by Michael Lewis
About the book: 'We fed the monster until it blew up ...' While Wall Street was busy creating the biggest credit bubble of all time, a few renegade investors saw it was about to burst, bet against the banking system - and made a fortune. From the jungles of the trading floor to the casinos of Las Vegas, this is the outrageous story of the misfits, mavericks and geniuses who, against all odds, made the greatest financial killing in history.
Notes: Reread 1.
I first read The Big Short in 2012, fresh from Business School. It's important to note that I went to a different sort of school - a residential campus that leaned (sometimes alarmingly) to the left, and took great pains to instil in its students an ethical way of going about life. And coming from there, I read The Big Short as a vindication of what my professors had been trying to teach me. I enjoyed it, but I also knew and understood that somewhere in the story was a sceptre of cynicism, a silent acceptance of the selfish approach that Wall Street seems to embody.
This is telling, as even in the foreword, Michael Lewis laments that though written from a different viewpoint, his first book, Liar's Poker, was read by college students as a how-to guide rather than as a warning notice. When I read it then, I was an idealist, and it fit right into my scheme of ideas. But today, several years later, The Big Short makes a lot more sense to me in its convoluted characters and flawed heroes - Wall Street is responding to incentives. Sure, its incentives are obscene and vulgar, but they are only responding to the societal worship of money, and money as a source of power. Just that their scale was much bigger than normal people's, and what they were playing with could disrupt the world financial system, which it did.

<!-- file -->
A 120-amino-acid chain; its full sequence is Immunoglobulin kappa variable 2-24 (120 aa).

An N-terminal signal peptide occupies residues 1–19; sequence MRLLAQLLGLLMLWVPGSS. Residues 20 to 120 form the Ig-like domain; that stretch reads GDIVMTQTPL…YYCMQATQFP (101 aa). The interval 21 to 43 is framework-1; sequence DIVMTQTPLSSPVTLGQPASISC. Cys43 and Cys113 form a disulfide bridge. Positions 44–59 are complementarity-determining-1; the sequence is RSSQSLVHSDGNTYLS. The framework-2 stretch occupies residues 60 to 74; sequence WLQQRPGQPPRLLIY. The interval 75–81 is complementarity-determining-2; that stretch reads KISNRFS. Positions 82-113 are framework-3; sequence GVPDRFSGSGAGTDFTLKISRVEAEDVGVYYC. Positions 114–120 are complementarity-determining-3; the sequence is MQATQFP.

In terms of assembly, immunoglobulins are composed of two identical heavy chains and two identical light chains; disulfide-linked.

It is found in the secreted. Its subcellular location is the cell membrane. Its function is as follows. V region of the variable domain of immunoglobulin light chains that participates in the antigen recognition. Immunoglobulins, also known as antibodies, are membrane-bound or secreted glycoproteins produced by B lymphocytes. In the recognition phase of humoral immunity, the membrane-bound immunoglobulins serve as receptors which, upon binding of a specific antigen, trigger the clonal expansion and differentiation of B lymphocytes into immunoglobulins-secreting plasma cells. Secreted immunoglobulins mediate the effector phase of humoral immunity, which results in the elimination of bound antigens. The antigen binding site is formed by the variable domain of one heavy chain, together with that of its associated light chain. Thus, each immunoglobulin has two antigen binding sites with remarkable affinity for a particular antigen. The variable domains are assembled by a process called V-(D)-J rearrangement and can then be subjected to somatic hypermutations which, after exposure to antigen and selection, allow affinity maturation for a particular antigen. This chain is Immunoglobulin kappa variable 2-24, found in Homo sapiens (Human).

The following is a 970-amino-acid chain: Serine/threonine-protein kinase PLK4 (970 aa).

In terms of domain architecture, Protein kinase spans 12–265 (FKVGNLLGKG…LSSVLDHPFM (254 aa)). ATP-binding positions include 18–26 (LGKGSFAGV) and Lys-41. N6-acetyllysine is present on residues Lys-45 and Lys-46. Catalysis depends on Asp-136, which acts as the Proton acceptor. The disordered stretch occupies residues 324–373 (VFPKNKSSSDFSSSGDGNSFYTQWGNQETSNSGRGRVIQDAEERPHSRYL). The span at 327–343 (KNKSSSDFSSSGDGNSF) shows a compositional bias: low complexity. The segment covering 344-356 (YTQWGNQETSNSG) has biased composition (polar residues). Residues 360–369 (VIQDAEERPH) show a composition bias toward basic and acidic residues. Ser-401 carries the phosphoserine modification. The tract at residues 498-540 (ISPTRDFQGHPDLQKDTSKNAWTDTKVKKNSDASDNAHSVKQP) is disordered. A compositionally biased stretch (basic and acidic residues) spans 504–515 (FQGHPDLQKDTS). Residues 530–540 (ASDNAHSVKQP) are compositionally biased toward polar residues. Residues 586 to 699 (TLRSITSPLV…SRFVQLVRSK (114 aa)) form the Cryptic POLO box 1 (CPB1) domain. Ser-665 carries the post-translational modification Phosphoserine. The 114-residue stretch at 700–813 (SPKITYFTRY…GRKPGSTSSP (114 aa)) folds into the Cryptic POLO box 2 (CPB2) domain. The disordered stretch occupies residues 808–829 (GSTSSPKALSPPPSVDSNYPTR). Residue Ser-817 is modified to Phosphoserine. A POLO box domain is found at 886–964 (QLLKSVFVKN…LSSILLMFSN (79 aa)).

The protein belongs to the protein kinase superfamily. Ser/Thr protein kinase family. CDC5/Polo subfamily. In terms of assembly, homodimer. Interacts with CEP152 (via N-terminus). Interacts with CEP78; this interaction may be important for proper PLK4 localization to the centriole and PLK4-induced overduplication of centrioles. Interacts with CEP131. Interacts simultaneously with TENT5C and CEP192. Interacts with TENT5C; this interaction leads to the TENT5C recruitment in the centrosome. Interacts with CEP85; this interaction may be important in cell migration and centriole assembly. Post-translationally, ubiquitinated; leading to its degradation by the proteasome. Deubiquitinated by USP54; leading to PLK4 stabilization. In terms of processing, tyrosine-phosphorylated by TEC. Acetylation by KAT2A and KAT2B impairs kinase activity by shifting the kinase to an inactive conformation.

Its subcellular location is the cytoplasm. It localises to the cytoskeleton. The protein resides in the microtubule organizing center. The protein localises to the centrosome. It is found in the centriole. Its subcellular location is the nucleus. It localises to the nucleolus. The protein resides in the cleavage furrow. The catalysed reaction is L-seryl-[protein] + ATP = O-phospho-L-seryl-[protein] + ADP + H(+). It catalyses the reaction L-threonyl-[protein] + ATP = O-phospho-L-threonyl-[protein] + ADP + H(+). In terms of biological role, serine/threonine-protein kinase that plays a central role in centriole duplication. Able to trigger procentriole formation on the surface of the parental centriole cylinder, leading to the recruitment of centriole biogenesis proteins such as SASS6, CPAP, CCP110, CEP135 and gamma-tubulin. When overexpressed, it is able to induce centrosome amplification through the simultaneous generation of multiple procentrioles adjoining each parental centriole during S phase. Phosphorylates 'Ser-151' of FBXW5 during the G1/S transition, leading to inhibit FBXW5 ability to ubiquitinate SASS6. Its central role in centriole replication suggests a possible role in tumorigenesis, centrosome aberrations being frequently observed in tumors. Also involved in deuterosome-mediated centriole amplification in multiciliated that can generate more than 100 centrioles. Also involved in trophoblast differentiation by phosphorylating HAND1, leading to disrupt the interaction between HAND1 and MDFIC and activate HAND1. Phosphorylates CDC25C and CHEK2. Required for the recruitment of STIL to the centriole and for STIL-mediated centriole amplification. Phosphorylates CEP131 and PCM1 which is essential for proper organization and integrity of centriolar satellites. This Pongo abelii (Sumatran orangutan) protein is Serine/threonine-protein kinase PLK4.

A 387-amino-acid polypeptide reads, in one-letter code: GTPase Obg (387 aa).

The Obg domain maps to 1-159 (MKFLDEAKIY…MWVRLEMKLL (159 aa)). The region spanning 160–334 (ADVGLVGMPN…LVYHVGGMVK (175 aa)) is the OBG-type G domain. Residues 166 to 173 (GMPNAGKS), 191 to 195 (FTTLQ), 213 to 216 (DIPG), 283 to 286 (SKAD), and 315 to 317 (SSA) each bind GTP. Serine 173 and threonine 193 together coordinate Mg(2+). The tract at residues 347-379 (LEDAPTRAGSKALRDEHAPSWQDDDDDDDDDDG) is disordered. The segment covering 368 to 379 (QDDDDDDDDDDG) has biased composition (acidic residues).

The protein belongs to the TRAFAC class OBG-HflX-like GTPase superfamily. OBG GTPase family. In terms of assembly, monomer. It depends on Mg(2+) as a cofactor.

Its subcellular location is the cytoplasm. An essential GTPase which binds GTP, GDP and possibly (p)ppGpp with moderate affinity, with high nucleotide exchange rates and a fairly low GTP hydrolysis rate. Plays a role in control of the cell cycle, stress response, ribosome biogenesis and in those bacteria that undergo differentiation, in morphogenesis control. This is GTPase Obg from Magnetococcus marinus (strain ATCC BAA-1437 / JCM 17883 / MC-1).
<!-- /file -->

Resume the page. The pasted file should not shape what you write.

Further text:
The prose is brilliant. I've been a fan of Michael Lewis for some time and read almost everything he writes. And even by his own admission, The Big Short is not a subject that feeds his strengths. But he manages, and how. Lewis sparkles in character studies, that is his home ground, and the portraits that he paints of Steve Eisman and Michael Burry, among others, are by far the most enjoyable elements. The villains are more or less invisible, with exceptions like Wing Chau, but the heroes we know; them we understand.
An important part of the book is the finale, when everything comes to a close and Lewis wraps it all up with a few telling observations. None of the perpetrators of this massive fraud among the American people (and in many ways, on the world's people) really paid for it. Almost all of them moved on with huge bonuses and even better jobs, as if nothing had happened in those years. I looked up several of them on LinkedIn. None of their careers has seen even a hurdle. And yet we know how hard it was for the people who Wall Street conned into their great game. Tens of thousands lost their houses, their life savings, the funds they set apart for their children's education. They paid. The American taxpayer paid.
The ones who were responsible never did.
This, ultimately is the soul of Michael Lewis' book. A group of smart, brave people can at times screw a corrupt system, and come out on top. But in the long run, remember, it's a casino. The house is rigged in its own favour.
The house always wins.
by Nidhi Dugar Kundalia
About the book: A Haridwar pandit who maintains genealogical records of families for centuries; a professional mourner who has mastered the art of fake tears; a letter writer who overlooks the lies that a sex worker makes him write to her family back home. These are remnants of an India that still exist in its old streets and neighbourhoods, an unshakeable sense of belonging to a time that was the everyday life of our ancestors. In The Lost Generation, Nidhi Dugar Kundalia narrates the unforgettable stories of eleven professionals—from the hauntingly beautiful rudaalis to the bizarre tasks of a street dentist—uncovering the romance, tragedy and old-world charm of India’s ageing bylanes and its incredible living history.